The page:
That's patently untrue. Here is a link to FNMA's loan level pricing adjustments

The lender would be losing money by offering owner occupant interest rate pricing to investors.

Those are adjustments to the price of any given interest rate, not to the rate itself. So if you want to put 15% down on a single family investment property, that's 4.125% in discount points that can either be covered by bumping your rate, or you're welcome to pay 4.125% in discount points to get the same rate as an owner occupant. It varies by day; typically 0.3% to 0.8% in discount points translates into 0.125% to rate.

On request, I can and do share our LLPAs with borrowers, so they can see that we're simply passing on FNMA's LLPAs at-cost and not turning it into a profit center (there are a few end-lenders that do in fact turn this into a profit center; I simply don't offer them to REI borrowers... maybe my little one man boycott will do something, but I doubt it).

It should also be clear from reading that why lenders want you to put 25% down even when it is not technically required in many cases -- our reputations will quickly be trashed if we run around offering 15% down non-owner-occupant to every random Joe that calls us, because Joe's friends and colleagues are just going to say "what's your rate and who gave it to you?" and random Joe cannot be trusted to include the "oh and btw I only put 15% down, which no one but this one lender even offered" in their answer.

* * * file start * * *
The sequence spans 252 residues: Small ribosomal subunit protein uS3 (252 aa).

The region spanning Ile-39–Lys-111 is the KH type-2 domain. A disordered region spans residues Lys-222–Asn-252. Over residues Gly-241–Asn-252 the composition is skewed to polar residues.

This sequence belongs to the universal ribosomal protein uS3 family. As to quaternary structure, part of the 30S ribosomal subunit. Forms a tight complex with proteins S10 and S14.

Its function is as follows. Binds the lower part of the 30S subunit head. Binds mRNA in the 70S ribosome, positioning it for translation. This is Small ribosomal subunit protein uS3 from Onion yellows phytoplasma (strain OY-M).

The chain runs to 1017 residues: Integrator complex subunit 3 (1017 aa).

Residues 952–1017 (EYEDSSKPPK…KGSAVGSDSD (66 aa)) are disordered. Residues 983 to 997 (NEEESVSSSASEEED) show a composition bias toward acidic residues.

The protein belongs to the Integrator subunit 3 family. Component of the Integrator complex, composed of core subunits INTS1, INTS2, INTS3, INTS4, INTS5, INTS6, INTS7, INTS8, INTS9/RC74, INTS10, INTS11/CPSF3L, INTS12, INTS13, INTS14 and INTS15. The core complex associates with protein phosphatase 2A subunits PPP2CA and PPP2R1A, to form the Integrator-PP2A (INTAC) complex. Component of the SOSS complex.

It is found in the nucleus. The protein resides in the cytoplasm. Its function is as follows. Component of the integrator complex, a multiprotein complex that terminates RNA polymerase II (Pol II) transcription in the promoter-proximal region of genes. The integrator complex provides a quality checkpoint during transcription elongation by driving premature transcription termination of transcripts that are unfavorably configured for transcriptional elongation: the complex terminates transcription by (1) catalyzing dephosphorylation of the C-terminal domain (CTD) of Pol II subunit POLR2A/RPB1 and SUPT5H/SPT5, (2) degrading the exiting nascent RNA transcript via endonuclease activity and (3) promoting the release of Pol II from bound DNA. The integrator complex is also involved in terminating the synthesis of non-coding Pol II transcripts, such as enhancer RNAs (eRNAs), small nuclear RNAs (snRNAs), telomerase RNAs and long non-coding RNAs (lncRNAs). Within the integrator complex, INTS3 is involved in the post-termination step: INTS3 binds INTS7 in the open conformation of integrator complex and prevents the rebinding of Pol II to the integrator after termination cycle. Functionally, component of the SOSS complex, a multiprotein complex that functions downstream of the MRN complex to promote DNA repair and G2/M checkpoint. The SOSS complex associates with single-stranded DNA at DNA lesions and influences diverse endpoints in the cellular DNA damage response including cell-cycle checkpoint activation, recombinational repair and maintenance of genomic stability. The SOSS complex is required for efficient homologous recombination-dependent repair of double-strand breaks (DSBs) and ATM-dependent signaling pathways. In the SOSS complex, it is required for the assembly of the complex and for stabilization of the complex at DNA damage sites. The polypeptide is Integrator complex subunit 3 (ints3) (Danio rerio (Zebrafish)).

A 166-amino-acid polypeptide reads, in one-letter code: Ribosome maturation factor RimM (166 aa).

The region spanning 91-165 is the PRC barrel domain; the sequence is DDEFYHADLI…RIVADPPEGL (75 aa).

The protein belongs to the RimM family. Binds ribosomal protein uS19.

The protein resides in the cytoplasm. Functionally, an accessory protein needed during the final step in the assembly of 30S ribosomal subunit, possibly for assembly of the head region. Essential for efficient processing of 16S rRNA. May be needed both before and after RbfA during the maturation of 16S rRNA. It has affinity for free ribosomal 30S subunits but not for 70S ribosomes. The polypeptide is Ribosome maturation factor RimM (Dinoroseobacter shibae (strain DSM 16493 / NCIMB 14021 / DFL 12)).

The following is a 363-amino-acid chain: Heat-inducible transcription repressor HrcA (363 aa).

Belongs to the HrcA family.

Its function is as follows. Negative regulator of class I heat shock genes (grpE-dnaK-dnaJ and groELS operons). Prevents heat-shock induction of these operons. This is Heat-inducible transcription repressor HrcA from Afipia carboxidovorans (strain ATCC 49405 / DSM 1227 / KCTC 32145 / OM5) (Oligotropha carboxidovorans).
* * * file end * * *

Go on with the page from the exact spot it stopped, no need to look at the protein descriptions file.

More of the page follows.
@Daniel Smith they are higher because the lender is taking a bigger risk.  there is a much higher percentage of second homes going into foreclosures then primary residence.

But just like repair costs, vacancies, etc......use the numbers your lenders are giving you for cost of money and see if the deal works with them in mind.

if you need more help don't hesitate to PM me....